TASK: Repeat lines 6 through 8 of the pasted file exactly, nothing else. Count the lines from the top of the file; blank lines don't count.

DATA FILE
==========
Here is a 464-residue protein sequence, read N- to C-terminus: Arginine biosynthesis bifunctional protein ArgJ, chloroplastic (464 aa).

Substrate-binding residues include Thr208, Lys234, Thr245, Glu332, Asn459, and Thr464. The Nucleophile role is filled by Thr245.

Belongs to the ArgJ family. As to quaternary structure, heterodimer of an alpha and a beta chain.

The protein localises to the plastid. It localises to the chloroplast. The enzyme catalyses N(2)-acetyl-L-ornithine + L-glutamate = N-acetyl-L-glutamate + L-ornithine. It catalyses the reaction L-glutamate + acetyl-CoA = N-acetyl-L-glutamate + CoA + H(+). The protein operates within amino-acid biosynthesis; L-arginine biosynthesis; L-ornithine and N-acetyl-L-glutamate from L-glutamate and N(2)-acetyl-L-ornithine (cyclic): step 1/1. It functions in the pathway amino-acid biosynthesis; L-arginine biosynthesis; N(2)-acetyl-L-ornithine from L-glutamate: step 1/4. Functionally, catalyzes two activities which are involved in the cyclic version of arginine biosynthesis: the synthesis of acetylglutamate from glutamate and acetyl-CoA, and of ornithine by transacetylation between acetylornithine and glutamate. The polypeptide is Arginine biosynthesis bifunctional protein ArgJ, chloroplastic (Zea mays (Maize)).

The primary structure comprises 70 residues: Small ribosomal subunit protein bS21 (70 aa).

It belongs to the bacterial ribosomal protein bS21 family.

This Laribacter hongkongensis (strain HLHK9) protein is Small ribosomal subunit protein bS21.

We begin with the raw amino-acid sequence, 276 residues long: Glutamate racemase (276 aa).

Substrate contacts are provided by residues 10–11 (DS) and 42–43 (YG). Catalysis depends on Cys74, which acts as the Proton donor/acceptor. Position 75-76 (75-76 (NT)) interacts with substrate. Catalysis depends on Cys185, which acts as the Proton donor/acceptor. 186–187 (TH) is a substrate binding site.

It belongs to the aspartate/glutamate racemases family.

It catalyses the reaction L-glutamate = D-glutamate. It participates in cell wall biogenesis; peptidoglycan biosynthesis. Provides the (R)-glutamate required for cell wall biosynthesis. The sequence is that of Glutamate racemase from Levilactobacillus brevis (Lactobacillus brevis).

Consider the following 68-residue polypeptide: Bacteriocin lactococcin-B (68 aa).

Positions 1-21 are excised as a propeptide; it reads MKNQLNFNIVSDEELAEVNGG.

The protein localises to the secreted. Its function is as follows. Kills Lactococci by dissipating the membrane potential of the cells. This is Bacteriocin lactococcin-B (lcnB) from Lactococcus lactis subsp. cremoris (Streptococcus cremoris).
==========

It belongs to the bacterial ribosomal protein bS21 family.

This Laribacter hongkongensis (strain HLHK9) protein is Small ribosomal subunit protein bS21.

We begin with the raw amino-acid sequence, 276 residues long: Glutamate racemase (276 aa).